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THE BEST OFFER: I'll preface this by saying that I had no idea what I was going into (other than the fact that the film had screened at MIFF and starred Geoffery Rush). Surprisingly great film though not without its faults, namely its overly long narrative. The thriller element of the film was unexpected but everything is tightly coordinated from cinematography to direction. Geoffery Rush excels in the film. Something a little different from the usual for me, I suppose.

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WHAT MAISIE KNEW: Oftentimes heartbreaking but ultimately a very honest portrayal of divorce's fallout and the effect it has on a child. Seen entirely from the point of view of a six-year old, it's a sturdy film that's carried on the backs of adorable (and incredible!) child actor, Onata Aprile. She works alongside Julianne Moore, Steve Coogan and Alexander Skarsgard in the film! Especially reminiscent of Hirokazu Koreeda's films for me, which made it all the more enjoyable. Very much a recommendation.


FRANCES HA: Super influenced by films of the French New Wave, Frances Ha has become a critical darling around the world but for me wasn't as great as I had imagined it to be. I suppose if you look past the hipster facade there's some genuineness there but I can't help but feel that there's something I'm not seeing. Perhaps if I were more appreciative of Godard, Truffaut and the like, I'd be more inclined to enjoy it more but even as it is on its own, I really couldn't see what the fuss was about. Fortunately enough, I at least could feel like I could relate to Frances and her ongoing struggles.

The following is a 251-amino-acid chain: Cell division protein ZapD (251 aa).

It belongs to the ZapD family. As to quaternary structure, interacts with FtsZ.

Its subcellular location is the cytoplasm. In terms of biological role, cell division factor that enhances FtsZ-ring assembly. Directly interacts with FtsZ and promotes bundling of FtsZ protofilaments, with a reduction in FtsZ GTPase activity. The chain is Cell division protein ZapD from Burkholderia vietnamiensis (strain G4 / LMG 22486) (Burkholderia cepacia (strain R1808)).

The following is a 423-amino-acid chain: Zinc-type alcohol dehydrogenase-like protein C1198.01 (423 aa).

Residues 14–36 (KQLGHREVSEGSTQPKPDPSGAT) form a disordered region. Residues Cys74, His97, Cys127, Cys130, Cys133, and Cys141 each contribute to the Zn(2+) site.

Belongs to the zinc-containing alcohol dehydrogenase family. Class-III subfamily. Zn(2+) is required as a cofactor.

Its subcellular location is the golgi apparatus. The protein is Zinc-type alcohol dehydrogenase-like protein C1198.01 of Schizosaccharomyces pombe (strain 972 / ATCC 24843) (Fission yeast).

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BLUE JASMINE: My first Woody Allen film and a great one at that! Supposedly influenced by A Streetcar Named Desire, this drama (which I totally was not expecting because one would assume a Woody Allen film meant hilarity) features one of Cate Blanchett's greatest performances on film. Blanchett, plays a woman in ruin and does so with such vigour that one should expect her to be called up for a nomination or two come awards season. Blanchett is helped by an outstanding supporting cast in Sally Hawkins, Bobby Cannavale, Alec Baldwin and Louis C.K (yay!).

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3-IRON: Supposedly one of Kim Ki-duk's best films but what was meant to be tender and delicate turned out to be monotonously boring. Mostly dialogue-free, the film tells the story of a drifter and an abused housewife who slowly fall in love. It's a strange film though one of things I've become to appreciate with Kim Ki-duk's films is how spiritual they feel even if they're at their darkest (see Pieta). His is a unique voice in Korean cinema (hell, in all of cinema) and it's interesting to see how spiritualism has been embedded into his films. That said, I still think this isn't as great as it's been made out to be, but that's just me.

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SAMARITAN GIRL: Perhaps my second favourite Kim Ki-duk film, to be quite honest which is crazy cause this is one of his more polarising films. With adequately fine performances by the father-daughter tandem of Kwak Ji-min and Lee Eol, Samaritan Girl is an unusual film about forgiveness and redemption. Though not nearly as dark or twisted as something like Pieta, Samaritan Girl's strength perhaps lies in the way Kim twists the idea of innocence. Though what the girls in the film do is morally abject, Kim in his own way, challenges the perception of one's happiness through the actions of the girls and the actions of the father (although this is probably far and away from Kim's intentions of the films and maybe I'm just trying to see something that's not there). Still, I thought it was better than 3-Iron.
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Yup, yup. So there's that. Okay, song of the week (and thus the title of this blog post) goes to the melodically inspiring tunes of Haruka Nakamura who is accompanied by the late, great Nujabes. Nakamura was working on an album with Nujabes before he passed away. Now under Nujabes' label, hydeout productions, and with help from Nujabes' fellow label mates and friends, the album has released and is out for the world to consume and enjoy. Listen and love.


End post. 

1 comment:

  1. nice short reviews! :D i'll give "Whatcha Wearin" and "Pluto" a try

    ReplyDelete